Here's an example of the chain rule. Suppose we want to calculate:
So we have:
and so:
Therefore the final result is:
Given a function :
we want to find the points of the domain of where the value of is smaller (for minima, or larger for maxima) than all other points in some neighbourhood of .
In the case of Functionals, this problem is treated under the theory of the calculus of variations.
Nope, it is not a Greek letter, notably it is not a lowercase delta. It is just some random made up symbol that looks like a letter D. Which is of course derived from delta, which is why it is all so damn confusing.
I think the symbol is usually just read as "D" as in "d f d x" for .
This notation is not so common in basic mathematics, but it is so incredibly convenient, especially with Einstein notation as shown at Section "Einstein notation for partial derivatives":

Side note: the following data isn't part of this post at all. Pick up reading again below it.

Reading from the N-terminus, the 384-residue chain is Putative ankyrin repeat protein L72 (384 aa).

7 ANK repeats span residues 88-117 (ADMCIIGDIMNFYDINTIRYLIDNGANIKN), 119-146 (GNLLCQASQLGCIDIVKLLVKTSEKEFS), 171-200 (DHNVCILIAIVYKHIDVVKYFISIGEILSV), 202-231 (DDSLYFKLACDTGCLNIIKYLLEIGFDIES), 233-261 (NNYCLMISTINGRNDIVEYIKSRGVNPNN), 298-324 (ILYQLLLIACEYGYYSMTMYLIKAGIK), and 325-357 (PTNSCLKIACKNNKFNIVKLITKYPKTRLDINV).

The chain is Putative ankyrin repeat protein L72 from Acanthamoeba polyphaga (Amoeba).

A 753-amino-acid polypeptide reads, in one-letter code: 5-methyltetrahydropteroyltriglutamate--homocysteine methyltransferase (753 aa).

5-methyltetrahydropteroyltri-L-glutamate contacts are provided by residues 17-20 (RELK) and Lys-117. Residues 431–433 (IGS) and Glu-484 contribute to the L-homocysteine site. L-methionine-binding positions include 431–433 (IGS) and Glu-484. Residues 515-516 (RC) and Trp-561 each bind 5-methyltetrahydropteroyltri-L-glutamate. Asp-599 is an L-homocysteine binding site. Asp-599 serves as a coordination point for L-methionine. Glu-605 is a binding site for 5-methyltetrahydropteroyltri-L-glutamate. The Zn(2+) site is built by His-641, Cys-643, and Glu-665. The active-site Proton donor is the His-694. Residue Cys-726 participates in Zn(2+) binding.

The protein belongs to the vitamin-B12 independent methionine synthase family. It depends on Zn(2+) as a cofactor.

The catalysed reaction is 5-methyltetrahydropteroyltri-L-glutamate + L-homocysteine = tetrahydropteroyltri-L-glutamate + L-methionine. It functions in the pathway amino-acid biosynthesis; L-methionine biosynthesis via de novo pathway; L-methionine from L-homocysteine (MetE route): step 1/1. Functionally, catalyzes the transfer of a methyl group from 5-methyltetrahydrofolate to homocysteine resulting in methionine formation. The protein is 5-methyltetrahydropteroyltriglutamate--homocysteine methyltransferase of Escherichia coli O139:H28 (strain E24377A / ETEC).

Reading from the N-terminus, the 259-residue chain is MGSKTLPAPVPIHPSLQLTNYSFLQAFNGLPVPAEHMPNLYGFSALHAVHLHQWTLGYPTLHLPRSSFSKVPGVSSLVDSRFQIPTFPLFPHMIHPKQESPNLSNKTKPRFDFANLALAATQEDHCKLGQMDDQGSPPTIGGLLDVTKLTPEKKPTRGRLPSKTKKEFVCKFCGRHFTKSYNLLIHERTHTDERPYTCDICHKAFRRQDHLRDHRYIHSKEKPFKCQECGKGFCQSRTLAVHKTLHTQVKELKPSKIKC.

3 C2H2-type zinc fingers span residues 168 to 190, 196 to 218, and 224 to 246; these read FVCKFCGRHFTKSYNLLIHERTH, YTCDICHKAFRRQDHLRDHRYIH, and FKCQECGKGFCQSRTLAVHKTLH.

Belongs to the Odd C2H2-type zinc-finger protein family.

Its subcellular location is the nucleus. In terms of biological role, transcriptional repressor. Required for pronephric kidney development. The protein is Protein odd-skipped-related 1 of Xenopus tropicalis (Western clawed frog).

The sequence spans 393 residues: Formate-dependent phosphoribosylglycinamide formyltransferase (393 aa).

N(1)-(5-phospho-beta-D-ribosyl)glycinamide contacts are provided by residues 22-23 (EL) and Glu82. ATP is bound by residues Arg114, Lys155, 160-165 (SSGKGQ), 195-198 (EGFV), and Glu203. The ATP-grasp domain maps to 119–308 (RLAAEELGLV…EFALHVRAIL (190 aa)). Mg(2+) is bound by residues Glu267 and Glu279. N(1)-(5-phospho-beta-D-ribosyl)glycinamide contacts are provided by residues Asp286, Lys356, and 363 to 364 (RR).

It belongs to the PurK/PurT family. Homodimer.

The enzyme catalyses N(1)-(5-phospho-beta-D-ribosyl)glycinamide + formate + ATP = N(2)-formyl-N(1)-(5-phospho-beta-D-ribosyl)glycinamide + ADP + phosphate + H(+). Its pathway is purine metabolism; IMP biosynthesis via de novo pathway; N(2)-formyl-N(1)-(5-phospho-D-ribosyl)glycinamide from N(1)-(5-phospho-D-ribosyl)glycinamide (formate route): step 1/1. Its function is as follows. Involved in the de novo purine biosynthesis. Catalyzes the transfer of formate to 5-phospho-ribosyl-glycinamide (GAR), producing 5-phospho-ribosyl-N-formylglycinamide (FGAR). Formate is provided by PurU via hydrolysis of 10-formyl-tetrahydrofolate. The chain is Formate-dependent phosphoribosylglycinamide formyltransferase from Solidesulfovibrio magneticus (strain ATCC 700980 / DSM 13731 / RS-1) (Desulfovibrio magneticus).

This notation is similar to partial label partial derivative notation, but it uses indices instead of labels such as , , etc.
The total derivative of a function assigns for every point of the domain a linear map with same domain, which is the best linear approximation to the function value around this point, i.e. the tangent plane.
E.g. in 1D:
and in 2D: